Affymetrix, BioRealm, RUCDR Ally
News Jul 08, 2015
The samples will be genotyped using the BioRealm SmokeScreen array, a genome-wide array that looks at more than 1,000 addiction-related genes and which was developed in conjunction with NIDA's Genetics Consortium and Affymetrix.
"Because of the SmokeScreen array, we have the ability to reveal genetic information previously hidden in NIDA's samples," RUCDR COO Andrew Brooks said in a statement. "It is a validated platform that will become a crucial tool in advancing addiction research and moving the field towards personalized treatment."
The NIDA biobank contains more than 50,000 samples collected from human subjects in agency-funded research, and is maintained at Rutgers University by RUCDR, a unit of the school's Human Genetics Institute of New Jersey. In May of 2014, RUCDR received at $19 million grant to expand the services it provides to NIDA scientists.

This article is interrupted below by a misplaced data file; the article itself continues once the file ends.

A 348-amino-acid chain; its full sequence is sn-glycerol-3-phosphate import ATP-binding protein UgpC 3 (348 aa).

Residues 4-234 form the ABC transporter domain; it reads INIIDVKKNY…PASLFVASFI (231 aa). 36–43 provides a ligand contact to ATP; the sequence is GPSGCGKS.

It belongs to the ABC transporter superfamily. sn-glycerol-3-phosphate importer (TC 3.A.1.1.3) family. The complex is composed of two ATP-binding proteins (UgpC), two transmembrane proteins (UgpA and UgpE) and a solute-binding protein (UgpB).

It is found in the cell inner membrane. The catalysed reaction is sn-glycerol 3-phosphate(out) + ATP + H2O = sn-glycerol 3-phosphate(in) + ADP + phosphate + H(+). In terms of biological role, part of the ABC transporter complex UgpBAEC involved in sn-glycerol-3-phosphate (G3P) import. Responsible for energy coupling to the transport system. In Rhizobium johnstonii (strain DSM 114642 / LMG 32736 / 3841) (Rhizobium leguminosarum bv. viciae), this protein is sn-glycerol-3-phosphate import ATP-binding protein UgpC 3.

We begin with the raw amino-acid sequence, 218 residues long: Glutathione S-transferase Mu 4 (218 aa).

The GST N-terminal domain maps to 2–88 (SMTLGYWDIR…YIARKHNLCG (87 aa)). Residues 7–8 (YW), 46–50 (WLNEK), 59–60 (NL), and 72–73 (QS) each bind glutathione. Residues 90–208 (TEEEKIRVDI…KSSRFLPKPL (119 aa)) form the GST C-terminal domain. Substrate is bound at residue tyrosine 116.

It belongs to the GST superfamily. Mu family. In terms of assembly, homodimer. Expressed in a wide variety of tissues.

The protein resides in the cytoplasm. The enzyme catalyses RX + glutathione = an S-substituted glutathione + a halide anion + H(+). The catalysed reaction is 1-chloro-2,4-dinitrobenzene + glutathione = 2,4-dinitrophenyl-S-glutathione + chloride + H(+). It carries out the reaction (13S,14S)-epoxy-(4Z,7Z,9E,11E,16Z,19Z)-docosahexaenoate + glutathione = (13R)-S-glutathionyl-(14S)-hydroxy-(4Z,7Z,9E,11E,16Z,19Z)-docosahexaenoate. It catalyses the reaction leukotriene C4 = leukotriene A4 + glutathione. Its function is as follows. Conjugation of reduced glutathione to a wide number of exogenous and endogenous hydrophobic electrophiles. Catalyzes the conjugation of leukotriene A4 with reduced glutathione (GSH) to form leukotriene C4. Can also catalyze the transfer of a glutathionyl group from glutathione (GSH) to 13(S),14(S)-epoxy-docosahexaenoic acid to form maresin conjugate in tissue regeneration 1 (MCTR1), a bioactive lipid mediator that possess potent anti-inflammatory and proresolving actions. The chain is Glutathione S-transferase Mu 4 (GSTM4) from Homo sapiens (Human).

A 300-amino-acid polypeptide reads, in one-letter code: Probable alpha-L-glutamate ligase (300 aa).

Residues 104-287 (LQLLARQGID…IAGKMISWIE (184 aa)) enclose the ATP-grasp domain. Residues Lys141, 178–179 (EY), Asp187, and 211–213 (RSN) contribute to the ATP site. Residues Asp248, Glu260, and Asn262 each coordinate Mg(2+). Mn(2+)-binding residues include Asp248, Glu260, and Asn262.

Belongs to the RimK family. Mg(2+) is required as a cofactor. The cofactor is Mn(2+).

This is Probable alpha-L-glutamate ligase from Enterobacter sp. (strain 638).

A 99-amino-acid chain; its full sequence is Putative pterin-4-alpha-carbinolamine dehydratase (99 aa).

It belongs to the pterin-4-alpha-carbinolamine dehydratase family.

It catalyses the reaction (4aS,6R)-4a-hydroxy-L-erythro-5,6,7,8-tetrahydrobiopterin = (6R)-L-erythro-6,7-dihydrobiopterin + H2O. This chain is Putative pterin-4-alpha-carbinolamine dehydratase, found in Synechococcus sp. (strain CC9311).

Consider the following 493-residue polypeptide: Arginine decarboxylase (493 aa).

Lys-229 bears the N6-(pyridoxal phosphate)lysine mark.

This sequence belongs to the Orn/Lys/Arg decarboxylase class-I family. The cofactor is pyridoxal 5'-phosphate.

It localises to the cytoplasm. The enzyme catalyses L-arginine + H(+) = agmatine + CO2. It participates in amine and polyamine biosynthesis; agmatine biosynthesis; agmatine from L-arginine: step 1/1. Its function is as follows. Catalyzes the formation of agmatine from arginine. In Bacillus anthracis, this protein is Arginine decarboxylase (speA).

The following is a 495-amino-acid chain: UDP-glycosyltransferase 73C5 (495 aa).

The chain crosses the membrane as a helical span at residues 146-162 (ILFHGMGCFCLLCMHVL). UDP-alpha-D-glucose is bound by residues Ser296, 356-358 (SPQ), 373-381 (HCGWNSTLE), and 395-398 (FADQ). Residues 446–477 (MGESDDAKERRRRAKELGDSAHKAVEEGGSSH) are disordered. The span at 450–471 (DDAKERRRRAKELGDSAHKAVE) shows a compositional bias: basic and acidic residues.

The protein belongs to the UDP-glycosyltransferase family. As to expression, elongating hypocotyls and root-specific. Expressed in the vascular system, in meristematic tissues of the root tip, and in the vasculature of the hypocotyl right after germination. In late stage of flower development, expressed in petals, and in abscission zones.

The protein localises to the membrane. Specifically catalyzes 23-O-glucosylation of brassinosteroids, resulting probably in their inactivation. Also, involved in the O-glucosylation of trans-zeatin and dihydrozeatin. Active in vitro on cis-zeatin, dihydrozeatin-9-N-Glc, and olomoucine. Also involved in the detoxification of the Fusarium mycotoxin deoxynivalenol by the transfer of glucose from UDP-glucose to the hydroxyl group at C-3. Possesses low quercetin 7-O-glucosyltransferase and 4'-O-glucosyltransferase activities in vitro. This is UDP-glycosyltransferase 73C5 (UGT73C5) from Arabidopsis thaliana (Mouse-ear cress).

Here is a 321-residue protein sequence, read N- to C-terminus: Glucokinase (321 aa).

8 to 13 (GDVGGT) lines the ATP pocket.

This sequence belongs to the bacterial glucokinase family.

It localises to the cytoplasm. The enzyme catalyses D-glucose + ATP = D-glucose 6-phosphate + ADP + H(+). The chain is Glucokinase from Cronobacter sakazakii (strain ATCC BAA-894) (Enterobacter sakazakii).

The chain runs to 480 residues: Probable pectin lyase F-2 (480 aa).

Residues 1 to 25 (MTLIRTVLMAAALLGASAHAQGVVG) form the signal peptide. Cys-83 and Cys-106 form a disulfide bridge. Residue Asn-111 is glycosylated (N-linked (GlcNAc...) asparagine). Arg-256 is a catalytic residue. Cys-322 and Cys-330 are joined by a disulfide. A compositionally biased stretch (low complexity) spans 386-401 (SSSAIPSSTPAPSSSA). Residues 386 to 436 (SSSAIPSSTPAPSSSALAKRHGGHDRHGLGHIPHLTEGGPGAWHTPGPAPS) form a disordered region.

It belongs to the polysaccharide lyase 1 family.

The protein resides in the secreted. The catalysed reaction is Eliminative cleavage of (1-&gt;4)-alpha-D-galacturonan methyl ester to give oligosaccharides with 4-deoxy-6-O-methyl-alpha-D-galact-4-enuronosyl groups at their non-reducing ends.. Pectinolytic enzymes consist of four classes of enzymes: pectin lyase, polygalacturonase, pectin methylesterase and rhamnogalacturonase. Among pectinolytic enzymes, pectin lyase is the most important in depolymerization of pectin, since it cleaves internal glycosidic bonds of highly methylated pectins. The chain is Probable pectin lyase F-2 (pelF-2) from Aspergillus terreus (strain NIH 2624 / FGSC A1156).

As genome editing technologies advance toward clinical therapies, they are raising hopes of a completely new way to treat disease. However, challenges need to be addressed before potential treatments can be widely used in patients. To tackle these challenges, the National Institutes of Health has launched the Somatic Cell Genome Editing program, which has awarded multiple grants including more than $3.6 million to assess the safety of genome editing in human cells and tissues.